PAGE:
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Did the Coleman Report Underestimate the Effect of Economic Status on Educational Outcomes?


by John L. Rury & Argun Saatcioglu ó January 22, 2015

This research note considers the historical question of how well the proxy variable used in the Coleman Report to represent economic status actually predicted educational outcomes. We use U.S. Census data from 1960 to construct proxies similar to Colemanís and compare them to a variable directly measuring relative economic status, adjusted for family size. Our analysis suggests that such proxies under-estimate the economic standing of many households and that these indicators do not predict educational outcomes as effectively as more direct measures of income. We conclude with a brief discussion of implications of this finding for educational researchers today.


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Cite This Article as: Teachers College Record, Date Published: January 22, 2015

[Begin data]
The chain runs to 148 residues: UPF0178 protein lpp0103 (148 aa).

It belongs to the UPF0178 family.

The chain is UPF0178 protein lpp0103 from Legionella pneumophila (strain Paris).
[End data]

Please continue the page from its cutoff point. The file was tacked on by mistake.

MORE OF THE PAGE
http://www.tcrecord.org ID Number: 17828, Date Accessed: 1/22/2018 9:09:00 PM

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About the Author
  • John Rury
    University of Kansas
    E-mail Author
    JOHN RURY is professor of education and (by courtesy) history at the University of Kansas.
  • Argun Saatcioglu
    University of Kansas
    E-mail Author
    ARGUN SAATCIOGLU is associate professor of education and (by courtesy) sociology at the University of Kansas.
 
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